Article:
“No Unionist should tolerate this pathetically weak request as a remotely adequate starting point. The Protocol has to go and I trust there will be the robust, sustained political action necessary to drive home this message to Her Majesty’s Government.”
In the letter sent yesterday (Tuesday 2 February) to EU Vice-President for International Relations Maroš Šefčovič, the UK Duchy of Lancaster Michael Gove wrote:
“Thank you for our discussions over the weekend on the Northern Ireland Protocol. I appreciated your constructive approach and clear desire to improve the situation on the ground.
“As we discussed, I am writing to set out the rapid action that I believe is now required.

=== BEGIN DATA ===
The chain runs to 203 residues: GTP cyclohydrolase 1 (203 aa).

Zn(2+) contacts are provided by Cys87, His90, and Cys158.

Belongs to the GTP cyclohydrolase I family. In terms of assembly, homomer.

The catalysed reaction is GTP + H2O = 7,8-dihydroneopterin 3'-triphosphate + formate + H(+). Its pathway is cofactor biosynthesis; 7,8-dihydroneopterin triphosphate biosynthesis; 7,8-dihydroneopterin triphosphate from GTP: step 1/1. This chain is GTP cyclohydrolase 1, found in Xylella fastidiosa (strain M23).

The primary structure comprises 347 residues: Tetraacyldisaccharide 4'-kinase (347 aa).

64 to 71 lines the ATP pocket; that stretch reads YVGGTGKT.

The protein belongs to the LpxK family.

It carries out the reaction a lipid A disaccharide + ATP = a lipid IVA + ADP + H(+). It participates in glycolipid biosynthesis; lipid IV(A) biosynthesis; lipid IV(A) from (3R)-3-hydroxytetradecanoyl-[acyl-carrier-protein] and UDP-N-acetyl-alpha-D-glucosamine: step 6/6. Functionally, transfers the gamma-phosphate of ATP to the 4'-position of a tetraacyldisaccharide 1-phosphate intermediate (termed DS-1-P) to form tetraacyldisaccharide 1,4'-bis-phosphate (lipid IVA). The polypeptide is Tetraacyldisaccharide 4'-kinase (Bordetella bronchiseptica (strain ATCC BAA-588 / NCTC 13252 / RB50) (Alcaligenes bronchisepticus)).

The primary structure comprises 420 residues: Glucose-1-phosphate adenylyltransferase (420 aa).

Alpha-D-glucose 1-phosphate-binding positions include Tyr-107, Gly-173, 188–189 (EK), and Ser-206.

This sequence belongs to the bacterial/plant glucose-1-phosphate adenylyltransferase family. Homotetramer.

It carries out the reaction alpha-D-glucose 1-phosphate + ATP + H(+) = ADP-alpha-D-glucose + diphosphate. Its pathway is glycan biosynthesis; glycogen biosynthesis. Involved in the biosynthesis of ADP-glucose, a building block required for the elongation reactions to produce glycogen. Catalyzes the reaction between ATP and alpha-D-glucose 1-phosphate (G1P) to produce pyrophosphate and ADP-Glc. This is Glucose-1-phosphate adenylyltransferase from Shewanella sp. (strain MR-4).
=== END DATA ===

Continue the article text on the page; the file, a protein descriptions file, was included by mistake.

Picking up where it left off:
“As I indicated on our call, I think it is important first to report the overwhelming reaction there has been in Northern Ireland, and across these islands, at the events of Friday. I had expected a strong response, but the reaction was even more negative than I had anticipated. Across all political parties, civic society and business organisations in Northern Ireland there was a sense of shock and anger. The feelings of disappointment were particularly acute given the concerns that had already arisen about the practical operation of the Protocol and its economic and societal effects. The real concern that all citizens and businesses have about their health and livelihoods at this very difficult time during the pandemic only deepened anxiety. Our next steps must reflect and deal with this reality, and I know we will be able to do so in the collaborative way in which we conducted negotiations last year.